How to Make Sustainable Packaging Part of Your Brand
Environmental sustainability has been a subject of discussion for years. While we have made some progress, it is still not enough. Our over use of plastics and other materials that end up on the ocean floor, has taken us into dangerous territory. Fortunately, brands are taking the warnings seriously and the adoption of sustainable business practices is becoming the norm. But what comes next? How does a consumer brand become sustainable or more sustainable?
One obvious area to improve is the packaging. There are two aspects to packaging – one is how much you use and the other is what materials you use. Previously the best practice for brands was to “over package,” adding inserts and layers to secure the product for transit and to signal higher quality. But that trend is in reverse. Companies from startups to the biggest brands, including Apple, are becoming packaging minimalists. Less is better. The other consideration is the amount of sustainable materials in your packaging.
Here are the initial steps a brand can take in revising its packaging strategy.
It may not be feasible for smaller brands to adopt or convert to a new packaging technology at once. But as with anything, they may do this in stages. Here is how we think about the stages of becoming a more sustainable, eco-friendly brand:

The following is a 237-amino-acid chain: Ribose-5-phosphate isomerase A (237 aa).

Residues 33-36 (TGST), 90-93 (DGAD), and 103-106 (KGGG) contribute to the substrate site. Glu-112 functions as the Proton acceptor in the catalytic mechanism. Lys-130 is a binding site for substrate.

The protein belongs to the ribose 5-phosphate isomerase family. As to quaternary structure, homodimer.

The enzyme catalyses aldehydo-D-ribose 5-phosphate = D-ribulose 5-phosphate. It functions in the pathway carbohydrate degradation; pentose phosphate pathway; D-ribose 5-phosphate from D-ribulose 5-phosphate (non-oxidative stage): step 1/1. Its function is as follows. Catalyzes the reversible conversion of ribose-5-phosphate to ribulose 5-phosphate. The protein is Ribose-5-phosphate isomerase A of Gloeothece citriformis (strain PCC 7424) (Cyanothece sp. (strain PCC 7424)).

- Stage 1 “Good” – using material that can be recycled
- Stage 2 “Better” – using some recycled material
- Stage 3 “Best” – using 100% recycled materials
Again, don’t feel you need to be the Best right from the start. Some initiative is better than no action.
An increasingly popular alternative to recycling is reuse. As the efficiency and safety of cleaning methods improves, the assurance that these materials are safe and devoid of contaminants increases. There’s so much activity around this technology, there’s even a Reusable Packaging Association.
In terms of sustainable packaging decisions, here are some popular and affordable options:
- Eco-friendly Recyclable Plastics
Different plastics degrade at different rates. The trick is to create versions that disappear after they’re used. For example, bioplastics include biodegradable plastics which break down much quicker than regular plastic. Another option is to use packaging made from plants, including seaweed, algae, corn and mushrooms.
- Eco-friendly Recycled Plastics
Distinct from the above, these materials comes from two main sources: beach & ocean plastics and post consumer recycled content (PCRC). Typically they get repurposed into product packaging. These can also be reclaimed for use in manufacturing products such as furniture and clothing.
There’s plenty of innovation going on in creating sustainable options for paper. These are just a few examples of options for paper packaging:
– Recycled Paper
– Paper Void Fill
Sustainable packaging is a first step to achieve greater sustainability in your products, brand and business in the eyes of consumers and in the environment. But there are further opportunities for increased brand sustainability worthy of attention. Brands should also consider the transportation decisions they make to help mitigate the flow of greenhouse gases into the eco-system. And of course brands may review the sustainability of the components used in the product itself to further brand sustainability.
Whatever the course, your customers are demanding that brands start acting on eco-friendly practices and they are willing to pay up for those goods. Consumers have made buying sustainable products a priority and brands that follow suit are gaining a significant brand advantage.
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